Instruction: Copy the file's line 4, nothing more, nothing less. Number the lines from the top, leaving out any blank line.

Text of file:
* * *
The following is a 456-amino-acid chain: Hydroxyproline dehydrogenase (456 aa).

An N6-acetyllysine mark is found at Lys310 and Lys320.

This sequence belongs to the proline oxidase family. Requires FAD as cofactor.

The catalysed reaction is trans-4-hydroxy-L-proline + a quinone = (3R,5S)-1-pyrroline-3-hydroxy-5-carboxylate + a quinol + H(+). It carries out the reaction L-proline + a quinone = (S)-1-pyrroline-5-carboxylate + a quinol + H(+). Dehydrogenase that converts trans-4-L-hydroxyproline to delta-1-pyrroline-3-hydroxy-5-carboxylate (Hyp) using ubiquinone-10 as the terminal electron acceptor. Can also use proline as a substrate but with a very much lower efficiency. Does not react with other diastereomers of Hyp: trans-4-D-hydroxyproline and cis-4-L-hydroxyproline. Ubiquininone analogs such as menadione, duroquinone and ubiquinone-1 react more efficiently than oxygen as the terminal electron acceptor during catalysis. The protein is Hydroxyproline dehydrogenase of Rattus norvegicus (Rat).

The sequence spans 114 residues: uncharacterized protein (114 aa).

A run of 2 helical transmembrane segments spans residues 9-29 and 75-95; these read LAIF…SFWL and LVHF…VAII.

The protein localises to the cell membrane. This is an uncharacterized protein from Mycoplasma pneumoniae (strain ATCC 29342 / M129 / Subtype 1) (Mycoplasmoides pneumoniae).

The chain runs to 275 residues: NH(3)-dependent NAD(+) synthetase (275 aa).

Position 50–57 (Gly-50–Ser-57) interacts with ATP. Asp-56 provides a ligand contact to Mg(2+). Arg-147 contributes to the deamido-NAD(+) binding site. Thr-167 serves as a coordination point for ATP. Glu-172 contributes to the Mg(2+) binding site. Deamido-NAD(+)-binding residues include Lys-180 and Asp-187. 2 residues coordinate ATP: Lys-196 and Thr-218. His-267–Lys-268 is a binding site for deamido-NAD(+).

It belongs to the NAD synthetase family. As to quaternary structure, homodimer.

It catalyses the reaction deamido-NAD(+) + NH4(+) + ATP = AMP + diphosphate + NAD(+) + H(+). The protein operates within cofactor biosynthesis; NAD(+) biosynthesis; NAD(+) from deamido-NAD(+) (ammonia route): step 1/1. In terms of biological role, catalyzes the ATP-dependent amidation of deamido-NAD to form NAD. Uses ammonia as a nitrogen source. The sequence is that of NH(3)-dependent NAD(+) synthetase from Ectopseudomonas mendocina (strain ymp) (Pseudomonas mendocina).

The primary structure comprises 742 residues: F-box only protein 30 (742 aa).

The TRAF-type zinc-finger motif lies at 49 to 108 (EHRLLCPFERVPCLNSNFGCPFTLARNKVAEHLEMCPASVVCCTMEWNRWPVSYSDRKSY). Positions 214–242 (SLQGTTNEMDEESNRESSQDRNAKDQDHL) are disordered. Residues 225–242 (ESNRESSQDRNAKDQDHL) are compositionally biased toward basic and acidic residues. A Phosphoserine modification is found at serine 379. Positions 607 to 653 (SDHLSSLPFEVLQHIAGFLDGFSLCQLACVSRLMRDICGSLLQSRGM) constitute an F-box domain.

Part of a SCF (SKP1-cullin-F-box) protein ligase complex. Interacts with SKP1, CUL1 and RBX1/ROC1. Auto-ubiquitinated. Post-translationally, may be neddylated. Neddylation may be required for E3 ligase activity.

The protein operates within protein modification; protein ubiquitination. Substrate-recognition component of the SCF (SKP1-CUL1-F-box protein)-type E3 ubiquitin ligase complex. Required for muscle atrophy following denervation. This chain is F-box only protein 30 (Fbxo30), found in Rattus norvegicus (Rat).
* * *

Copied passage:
The catalysed reaction is trans-4-hydroxy-L-proline + a quinone = (3R,5S)-1-pyrroline-3-hydroxy-5-carboxylate + a quinol + H(+). It carries out the reaction L-proline + a quinone = (S)-1-pyrroline-5-carboxylate + a quinol + H(+). Dehydrogenase that converts trans-4-L-hydroxyproline to delta-1-pyrroline-3-hydroxy-5-carboxylate (Hyp) using ubiquinone-10 as the terminal electron acceptor. Can also use proline as a substrate but with a very much lower efficiency. Does not react with other diastereomers of Hyp: trans-4-D-hydroxyproline and cis-4-L-hydroxyproline. Ubiquininone analogs such as menadione, duroquinone and ubiquinone-1 react more efficiently than oxygen as the terminal electron acceptor during catalysis. The protein is Hydroxyproline dehydrogenase of Rattus norvegicus (Rat).